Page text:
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If you have never read Neal Stephenson, this may be a great place to start. Reamde is a nuts and bolts techno-thriller that will have you turning pages and cancelling appointments all the way through it's 1000+ pages.
It goes something like this. Richard Forthrast is a former pot smuggler with a castle on the Canadian side of the US border. In his middle age, Richard has made a substantial fortune as the creator of a MMORPG called T'Rain. Richard's adopted niece is called Zula. She once walked across Eritrea. A computer virus called Reamde causes havoc within the game of T'Rain and even more havoc in the real world.
The plot plays out over 20 days during which time we meet a homicidal Russian gangster and an honourable Russian security consultant. We journey across the world with a Hungarian IT expert and a Chinese video game hacker. We fall in with a brace of spies, one British of Chinese origin, one American of Irish origin. We encounter a slew of Jihadists led by a Welsh autodidact named Abdallah Jones. We travel from Seattle to Xiamen, China and back to Canada. On the way there are side plots in Taipei, Manila, Cambridge and the Torgai Hills in the gameworld of T'Rain. It's pretty manic and almost completely unputdownable, a feat which is mirrored in the book by several online game sessions that last for hours and often require characters to pee in buckets so they never have to leave their seats.
In the past I have read Cryptonomicon and all two and a half thousand pages of Stephenson's Baroque Cycle trilogy. I don't think Reamde has quite the literary sophistication of those enjoyable works, but at the same time it's a more accessible book that functioned as a perfect holiday read as I lay by the pool for three days last week in Eilat. And, make no mistake, Stephenson-lite is still a more erudite and thrilling experience than almost any other popular novelist I can think of.
In Reamde, fingers fly across keyboards as bullets fly across continents. Hackers hack, spies spy and terrorists terrorize. Richard and Zula Forthrast make two of the most unlikely heroes and they seem, at least to this jaded reader, as unlike the usual crop of thriller protagonists as it is possible to imagine.
I bought my copy of Reamde in hardback at Blackwell's on the Charing Cross Road for half off the cover price of £18.99. You can buy it now in hardback from Amazon.co.uk for £11.20. It is also available for the Kindle at £8.15 which seems terrific value for money.
Reamde is the latest book from the American novelist Neal Stephenson, the copy I am reviewing was a hardcopy with an RRP of a whopping £18.99. Whilst this seems a lot to pay the book is also quite whopping at 1056 pages plus the hard cover, so not all that commuter friendly. It might be worth looking at a kindle version if you have the option.
The book follows the fortunes of the Forthrast family, initially the main character seems to be Richard Forthrast a middle aged entrepreneur who was the creator of the popular online game T'Rain which is targeted by a group of chinese hackers. The virus they use is called Reamde hence the books title. This plotline is something of a red herring however as the virus storyline pretty much peters out after a couple of hundred pages. The main storyline in the book follows the adventures of Zula Forthrast, an African refugee that was adopted into the Forthrast family as a child. After an unfortunate series of events she is kidnapped by a rogue Russian mafia boss who is trying to track down the Reamde hackers mentioned above. At the point of completing this mission the narrative takes a strange turn and Zula is kidnapped again by the Welsh islamic terrorist Abdullah Jones and his gang who were plotting atrocities from the same building as the Chinese hackers.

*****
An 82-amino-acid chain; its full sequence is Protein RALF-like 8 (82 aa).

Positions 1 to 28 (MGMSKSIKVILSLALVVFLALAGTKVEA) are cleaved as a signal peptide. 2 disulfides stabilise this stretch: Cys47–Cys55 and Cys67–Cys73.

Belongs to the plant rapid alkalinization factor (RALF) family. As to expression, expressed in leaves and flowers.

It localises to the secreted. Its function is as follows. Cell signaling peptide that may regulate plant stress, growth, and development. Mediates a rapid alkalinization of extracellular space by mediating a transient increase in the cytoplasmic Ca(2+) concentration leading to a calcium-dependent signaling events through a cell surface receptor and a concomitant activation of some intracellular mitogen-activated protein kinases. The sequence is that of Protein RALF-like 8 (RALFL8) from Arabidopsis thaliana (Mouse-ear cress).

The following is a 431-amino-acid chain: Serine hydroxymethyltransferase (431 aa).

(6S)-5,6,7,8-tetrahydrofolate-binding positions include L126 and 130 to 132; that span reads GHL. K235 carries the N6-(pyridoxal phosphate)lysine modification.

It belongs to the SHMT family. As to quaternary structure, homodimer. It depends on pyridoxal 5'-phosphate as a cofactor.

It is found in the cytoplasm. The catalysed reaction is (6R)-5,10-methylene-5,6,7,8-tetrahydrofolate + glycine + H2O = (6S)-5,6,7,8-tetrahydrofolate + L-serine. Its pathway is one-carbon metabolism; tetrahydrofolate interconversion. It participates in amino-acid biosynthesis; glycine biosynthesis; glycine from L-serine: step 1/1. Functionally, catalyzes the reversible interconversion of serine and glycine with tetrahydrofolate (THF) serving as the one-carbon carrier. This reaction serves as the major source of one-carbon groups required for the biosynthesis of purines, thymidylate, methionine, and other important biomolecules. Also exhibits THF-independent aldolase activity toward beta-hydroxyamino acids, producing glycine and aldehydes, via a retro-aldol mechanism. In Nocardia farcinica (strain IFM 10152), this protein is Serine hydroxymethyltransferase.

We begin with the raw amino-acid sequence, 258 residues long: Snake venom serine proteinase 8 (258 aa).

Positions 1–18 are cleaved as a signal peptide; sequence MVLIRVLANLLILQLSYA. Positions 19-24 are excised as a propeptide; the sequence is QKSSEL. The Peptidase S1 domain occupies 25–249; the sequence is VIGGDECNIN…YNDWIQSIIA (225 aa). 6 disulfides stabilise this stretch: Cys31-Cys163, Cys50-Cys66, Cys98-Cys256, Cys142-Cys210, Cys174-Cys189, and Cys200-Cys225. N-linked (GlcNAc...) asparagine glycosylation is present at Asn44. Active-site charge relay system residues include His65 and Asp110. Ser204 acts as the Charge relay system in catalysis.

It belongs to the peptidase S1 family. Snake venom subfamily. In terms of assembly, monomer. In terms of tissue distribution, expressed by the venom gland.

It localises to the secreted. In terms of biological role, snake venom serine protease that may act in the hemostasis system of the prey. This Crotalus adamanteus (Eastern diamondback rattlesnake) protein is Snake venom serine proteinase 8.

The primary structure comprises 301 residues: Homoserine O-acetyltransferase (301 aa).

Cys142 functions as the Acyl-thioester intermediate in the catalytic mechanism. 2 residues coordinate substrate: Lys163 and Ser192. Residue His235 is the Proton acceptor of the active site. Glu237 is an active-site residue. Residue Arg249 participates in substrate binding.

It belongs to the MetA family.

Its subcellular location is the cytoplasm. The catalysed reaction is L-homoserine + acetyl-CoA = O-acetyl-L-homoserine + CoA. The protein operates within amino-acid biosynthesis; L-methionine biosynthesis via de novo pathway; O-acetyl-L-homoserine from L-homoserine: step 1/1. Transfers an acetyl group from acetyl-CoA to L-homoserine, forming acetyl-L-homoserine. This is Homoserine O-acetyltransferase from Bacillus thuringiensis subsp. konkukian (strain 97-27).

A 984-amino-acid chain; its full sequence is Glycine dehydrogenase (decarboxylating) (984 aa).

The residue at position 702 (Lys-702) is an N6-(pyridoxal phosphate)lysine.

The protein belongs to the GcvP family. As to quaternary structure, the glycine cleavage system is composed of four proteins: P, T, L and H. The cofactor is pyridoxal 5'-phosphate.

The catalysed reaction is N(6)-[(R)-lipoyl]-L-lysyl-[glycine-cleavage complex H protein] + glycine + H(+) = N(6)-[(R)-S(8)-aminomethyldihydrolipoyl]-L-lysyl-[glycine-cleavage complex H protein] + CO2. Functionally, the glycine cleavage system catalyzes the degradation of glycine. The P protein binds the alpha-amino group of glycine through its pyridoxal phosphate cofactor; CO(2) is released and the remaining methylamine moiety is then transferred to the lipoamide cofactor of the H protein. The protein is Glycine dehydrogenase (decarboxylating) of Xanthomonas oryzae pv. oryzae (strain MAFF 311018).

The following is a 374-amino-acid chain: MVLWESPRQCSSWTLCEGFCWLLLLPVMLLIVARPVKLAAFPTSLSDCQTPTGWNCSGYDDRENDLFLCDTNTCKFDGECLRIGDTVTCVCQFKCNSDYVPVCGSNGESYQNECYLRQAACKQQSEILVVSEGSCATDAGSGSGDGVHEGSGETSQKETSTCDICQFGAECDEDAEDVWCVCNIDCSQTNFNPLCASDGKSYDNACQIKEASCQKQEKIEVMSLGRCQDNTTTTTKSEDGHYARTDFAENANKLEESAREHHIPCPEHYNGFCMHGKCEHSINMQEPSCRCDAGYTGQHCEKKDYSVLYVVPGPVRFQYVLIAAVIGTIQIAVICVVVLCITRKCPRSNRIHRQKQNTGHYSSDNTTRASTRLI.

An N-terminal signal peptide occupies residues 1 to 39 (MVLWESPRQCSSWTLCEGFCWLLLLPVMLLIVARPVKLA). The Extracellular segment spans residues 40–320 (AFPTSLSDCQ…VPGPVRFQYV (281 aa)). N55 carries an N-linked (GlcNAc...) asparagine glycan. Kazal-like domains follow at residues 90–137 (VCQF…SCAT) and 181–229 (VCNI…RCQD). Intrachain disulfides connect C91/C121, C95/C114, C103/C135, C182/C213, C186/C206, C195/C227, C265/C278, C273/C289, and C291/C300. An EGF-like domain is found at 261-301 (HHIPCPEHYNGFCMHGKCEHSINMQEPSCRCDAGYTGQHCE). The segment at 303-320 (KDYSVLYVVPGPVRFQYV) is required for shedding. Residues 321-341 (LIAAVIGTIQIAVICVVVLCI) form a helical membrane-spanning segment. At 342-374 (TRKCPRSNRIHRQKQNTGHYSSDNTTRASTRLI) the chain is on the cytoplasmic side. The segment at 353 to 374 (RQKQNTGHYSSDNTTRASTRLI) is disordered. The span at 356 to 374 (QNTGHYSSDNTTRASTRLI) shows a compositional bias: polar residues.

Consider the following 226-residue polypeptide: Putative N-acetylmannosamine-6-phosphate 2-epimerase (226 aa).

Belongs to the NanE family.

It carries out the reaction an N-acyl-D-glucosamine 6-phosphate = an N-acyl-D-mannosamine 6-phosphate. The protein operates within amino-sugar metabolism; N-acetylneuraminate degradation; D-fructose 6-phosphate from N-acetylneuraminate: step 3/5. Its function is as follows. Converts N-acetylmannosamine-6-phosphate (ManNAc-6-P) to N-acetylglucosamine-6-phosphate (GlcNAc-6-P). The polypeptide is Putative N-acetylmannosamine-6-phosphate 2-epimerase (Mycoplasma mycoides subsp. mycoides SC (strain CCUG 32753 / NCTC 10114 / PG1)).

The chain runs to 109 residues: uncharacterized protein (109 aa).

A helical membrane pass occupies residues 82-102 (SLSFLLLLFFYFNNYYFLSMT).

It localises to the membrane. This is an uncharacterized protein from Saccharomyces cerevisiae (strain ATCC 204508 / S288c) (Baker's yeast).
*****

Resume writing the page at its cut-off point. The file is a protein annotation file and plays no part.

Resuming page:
This twist really stretches belief in the storyline and the coincidences don't stop there as various characters are introduced to the story and amazingly keep bumping into each other in unlikely scenarios.
The first few hundred pages of the book cracks along at a good pace and I thoroughly enjoyed the book until about half way through. Sadly the second half of the book was unable to maintain the pace and I think could have perhaps lost a couple of hundred pages without detriment. Of course maintaining a book as a 'page turner' for over a thousand pages is a difficult task and ultimately the various strands reconverge towards the end and most loose ends are tied up. Having said that the last fifty pages or so seemed a little rushed and I wondered if the editor had got fed up by this stage and remembered what they were supposed to be doing.
I have read several books by this author and I would class this as one of his more average efforts, sorry Neal I hope the enormous bags of cash you will earn from the book help you get over my comments! The book is very American orientated with RV's, Walmarts, Gun shooting family reunions, scary islamic terrorists and so on. The book could easily have been written by any one of a dozen thriller writers with not as many flashes of brilliance as some of his earlier works.
The book would be classed as techno-thriller although technically perhaps science fiction as the MMORPG T'Rain is probably slightly ahead of todays capabilities. nothing else in the book would classify it as science fiction however. Overall I would recommend the book although not for a casual reader, it took me the best part of a month to read and I usually get through roughly a book a week.
As of today the book is available on Amazon for £11.20 for the harcover and paperback for £15.71.